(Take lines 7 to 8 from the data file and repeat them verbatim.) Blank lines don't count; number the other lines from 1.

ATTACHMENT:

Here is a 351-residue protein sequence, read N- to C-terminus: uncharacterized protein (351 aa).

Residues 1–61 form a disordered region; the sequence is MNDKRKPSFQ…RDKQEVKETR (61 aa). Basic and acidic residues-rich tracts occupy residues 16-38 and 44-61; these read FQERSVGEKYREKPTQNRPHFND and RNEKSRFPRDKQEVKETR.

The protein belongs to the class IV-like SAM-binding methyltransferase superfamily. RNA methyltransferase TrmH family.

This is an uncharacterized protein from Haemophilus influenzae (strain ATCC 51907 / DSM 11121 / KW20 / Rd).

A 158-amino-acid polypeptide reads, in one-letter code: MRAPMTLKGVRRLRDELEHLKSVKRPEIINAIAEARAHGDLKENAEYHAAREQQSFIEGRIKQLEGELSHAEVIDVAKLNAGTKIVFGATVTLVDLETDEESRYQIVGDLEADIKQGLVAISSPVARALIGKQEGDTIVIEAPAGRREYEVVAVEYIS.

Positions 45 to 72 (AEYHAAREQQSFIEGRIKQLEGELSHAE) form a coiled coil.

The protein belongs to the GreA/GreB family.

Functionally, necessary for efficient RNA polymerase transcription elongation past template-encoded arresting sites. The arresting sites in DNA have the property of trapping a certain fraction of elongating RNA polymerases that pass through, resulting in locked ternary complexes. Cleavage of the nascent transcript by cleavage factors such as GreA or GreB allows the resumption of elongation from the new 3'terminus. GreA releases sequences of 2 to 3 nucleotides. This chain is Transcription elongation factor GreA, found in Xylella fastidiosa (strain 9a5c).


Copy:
The protein belongs to the GreA/GreB family.

Functionally, necessary for efficient RNA polymerase transcription elongation past template-encoded arresting sites. The arresting sites in DNA have the property of trapping a certain fraction of elongating RNA polymerases that pass through, resulting in locked ternary complexes. Cleavage of the nascent transcript by cleavage factors such as GreA or GreB allows the resumption of elongation from the new 3'terminus. GreA releases sequences of 2 to 3 nucleotides. This chain is Transcription elongation factor GreA, found in Xylella fastidiosa (strain 9a5c).